Two ladies were ahead of me in line and the one who was in the process of checking out was $100 over on her bill. She had four, small children with her and proceeded to put items back.

The lady behind her said, “I will cover the balance for you”. The lady who was checking out said, “But I am over $100.” The lady behind her said, “That’s OK. I will pay for it.” The lady checking out could not believe what she was hearing and asked two more times for clarification, with the lady behind her each time stating the same thing, with no strings attached.

The lady checking out broke down, crying and explained that a relative had just died and that it had been a really hard week for her. Then she hugged the lady behind her and everyone who witnessed this extraordinary event had tears in their eyes including the checker and the lady who was bagging her groceries and myself.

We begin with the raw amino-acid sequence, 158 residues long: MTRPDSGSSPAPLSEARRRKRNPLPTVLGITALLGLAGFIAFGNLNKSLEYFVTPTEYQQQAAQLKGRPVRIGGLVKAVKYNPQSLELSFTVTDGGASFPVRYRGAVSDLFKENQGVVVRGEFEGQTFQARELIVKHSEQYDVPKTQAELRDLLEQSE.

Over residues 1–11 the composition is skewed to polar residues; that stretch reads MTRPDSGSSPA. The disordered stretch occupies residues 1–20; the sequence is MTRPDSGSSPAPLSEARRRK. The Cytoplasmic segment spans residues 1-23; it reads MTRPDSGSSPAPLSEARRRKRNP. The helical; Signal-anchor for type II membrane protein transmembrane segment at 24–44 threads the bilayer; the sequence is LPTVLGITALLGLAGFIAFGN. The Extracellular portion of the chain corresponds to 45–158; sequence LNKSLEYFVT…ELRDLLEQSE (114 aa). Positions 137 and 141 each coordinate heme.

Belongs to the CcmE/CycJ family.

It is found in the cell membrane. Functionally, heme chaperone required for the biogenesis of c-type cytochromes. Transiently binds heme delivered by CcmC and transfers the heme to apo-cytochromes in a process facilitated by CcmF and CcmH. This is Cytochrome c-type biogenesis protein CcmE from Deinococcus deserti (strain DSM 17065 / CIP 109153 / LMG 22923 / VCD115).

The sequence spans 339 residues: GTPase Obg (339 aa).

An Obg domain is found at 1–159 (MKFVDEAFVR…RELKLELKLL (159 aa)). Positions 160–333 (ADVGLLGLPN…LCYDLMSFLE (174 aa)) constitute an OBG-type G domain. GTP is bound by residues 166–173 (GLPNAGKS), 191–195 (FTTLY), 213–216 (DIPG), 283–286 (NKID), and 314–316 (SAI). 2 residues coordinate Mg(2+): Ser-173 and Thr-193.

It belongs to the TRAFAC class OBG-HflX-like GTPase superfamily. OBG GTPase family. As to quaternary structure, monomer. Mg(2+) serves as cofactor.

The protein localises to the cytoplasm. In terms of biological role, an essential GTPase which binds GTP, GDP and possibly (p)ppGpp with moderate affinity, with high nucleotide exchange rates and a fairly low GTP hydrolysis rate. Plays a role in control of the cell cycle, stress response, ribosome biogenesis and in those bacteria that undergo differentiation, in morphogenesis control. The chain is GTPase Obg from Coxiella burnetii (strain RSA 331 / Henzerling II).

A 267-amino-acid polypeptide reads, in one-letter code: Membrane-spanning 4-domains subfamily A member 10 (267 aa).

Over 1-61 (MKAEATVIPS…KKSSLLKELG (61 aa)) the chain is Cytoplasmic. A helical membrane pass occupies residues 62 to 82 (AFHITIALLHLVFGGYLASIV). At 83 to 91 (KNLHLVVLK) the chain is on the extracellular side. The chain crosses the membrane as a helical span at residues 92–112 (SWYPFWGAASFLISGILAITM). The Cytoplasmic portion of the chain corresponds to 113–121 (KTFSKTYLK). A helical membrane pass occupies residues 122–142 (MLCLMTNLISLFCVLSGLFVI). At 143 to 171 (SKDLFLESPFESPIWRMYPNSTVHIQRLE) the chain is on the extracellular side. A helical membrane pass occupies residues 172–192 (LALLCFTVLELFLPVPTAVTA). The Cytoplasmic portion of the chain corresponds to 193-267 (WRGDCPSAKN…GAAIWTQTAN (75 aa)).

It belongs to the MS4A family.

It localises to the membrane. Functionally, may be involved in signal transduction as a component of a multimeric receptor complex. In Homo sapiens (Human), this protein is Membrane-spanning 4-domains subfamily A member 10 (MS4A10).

This gentle, loving act renewed my faith in mankind, that we can be kind and compassionate towards each other. If each one of us could remember to spread a little kindness wherever we can, even just small gestures, the world would be a happier and more peaceful place. It was wonderful to be a witness to this pure act of loving kindness from one being to another. It put a smile on my face for the rest of the day and warmed my heart.

MARIANN TAIGMAN

Grand Junction

GOP pulls play from Dems playbook

Hey, wait a minute. Regarding the Feb. 7 story “Measure introduced to block closure of Cameo coal plant,” Josh Penry and Steve King are using the legislative process to override a corporate management decision. If Democrats did that, Penry, King and every other west slope Tea Bagger would be screaming “socialism.” Isn’t this hypocritical?

BILL CONROD

Grand Junction